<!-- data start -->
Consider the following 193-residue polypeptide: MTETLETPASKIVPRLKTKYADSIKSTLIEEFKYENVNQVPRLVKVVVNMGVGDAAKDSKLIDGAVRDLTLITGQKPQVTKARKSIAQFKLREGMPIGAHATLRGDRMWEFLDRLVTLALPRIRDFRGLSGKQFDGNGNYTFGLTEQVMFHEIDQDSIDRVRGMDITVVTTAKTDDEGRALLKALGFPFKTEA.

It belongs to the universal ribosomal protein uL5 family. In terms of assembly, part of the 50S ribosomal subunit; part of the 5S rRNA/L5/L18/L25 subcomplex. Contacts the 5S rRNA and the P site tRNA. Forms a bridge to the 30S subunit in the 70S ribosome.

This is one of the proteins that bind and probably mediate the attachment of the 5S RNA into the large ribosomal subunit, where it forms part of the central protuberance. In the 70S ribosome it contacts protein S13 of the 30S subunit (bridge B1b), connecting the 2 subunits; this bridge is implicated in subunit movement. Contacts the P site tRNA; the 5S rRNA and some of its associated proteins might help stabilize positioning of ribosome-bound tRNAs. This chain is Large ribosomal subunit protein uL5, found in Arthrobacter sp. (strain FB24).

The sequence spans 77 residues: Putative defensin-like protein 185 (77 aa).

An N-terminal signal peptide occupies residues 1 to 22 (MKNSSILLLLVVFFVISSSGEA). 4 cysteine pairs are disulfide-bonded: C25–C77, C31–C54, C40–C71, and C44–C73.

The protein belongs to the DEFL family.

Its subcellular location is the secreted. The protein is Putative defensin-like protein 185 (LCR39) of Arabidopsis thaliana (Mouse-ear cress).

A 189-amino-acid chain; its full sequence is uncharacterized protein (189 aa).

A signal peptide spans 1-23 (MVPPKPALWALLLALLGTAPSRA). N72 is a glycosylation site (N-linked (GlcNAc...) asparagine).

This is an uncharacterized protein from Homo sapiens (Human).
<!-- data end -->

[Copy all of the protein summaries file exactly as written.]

Consider the following 193-residue polypeptide: MTETLETPASKIVPRLKTKYADSIKSTLIEEFKYENVNQVPRLVKVVVNMGVGDAAKDSKLIDGAVRDLTLITGQKPQVTKARKSIAQFKLREGMPIGAHATLRGDRMWEFLDRLVTLALPRIRDFRGLSGKQFDGNGNYTFGLTEQVMFHEIDQDSIDRVRGMDITVVTTAKTDDEGRALLKALGFPFKTEA.

It belongs to the universal ribosomal protein uL5 family. In terms of assembly, part of the 50S ribosomal subunit; part of the 5S rRNA/L5/L18/L25 subcomplex. Contacts the 5S rRNA and the P site tRNA. Forms a bridge to the 30S subunit in the 70S ribosome.

This is one of the proteins that bind and probably mediate the attachment of the 5S RNA into the large ribosomal subunit, where it forms part of the central protuberance. In the 70S ribosome it contacts protein S13 of the 30S subunit (bridge B1b), connecting the 2 subunits; this bridge is implicated in subunit movement. Contacts the P site tRNA; the 5S rRNA and some of its associated proteins might help stabilize positioning of ribosome-bound tRNAs. This chain is Large ribosomal subunit protein uL5, found in Arthrobacter sp. (strain FB24).

The sequence spans 77 residues: Putative defensin-like protein 185 (77 aa).

An N-terminal signal peptide occupies residues 1 to 22 (MKNSSILLLLVVFFVISSSGEA). 4 cysteine pairs are disulfide-bonded: C25–C77, C31–C54, C40–C71, and C44–C73.

The protein belongs to the DEFL family.

Its subcellular location is the secreted. The protein is Putative defensin-like protein 185 (LCR39) of Arabidopsis thaliana (Mouse-ear cress).

A 189-amino-acid chain; its full sequence is uncharacterized protein (189 aa).

A signal peptide spans 1-23 (MVPPKPALWALLLALLGTAPSRA). N72 is a glycosylation site (N-linked (GlcNAc...) asparagine).

This is an uncharacterized protein from Homo sapiens (Human).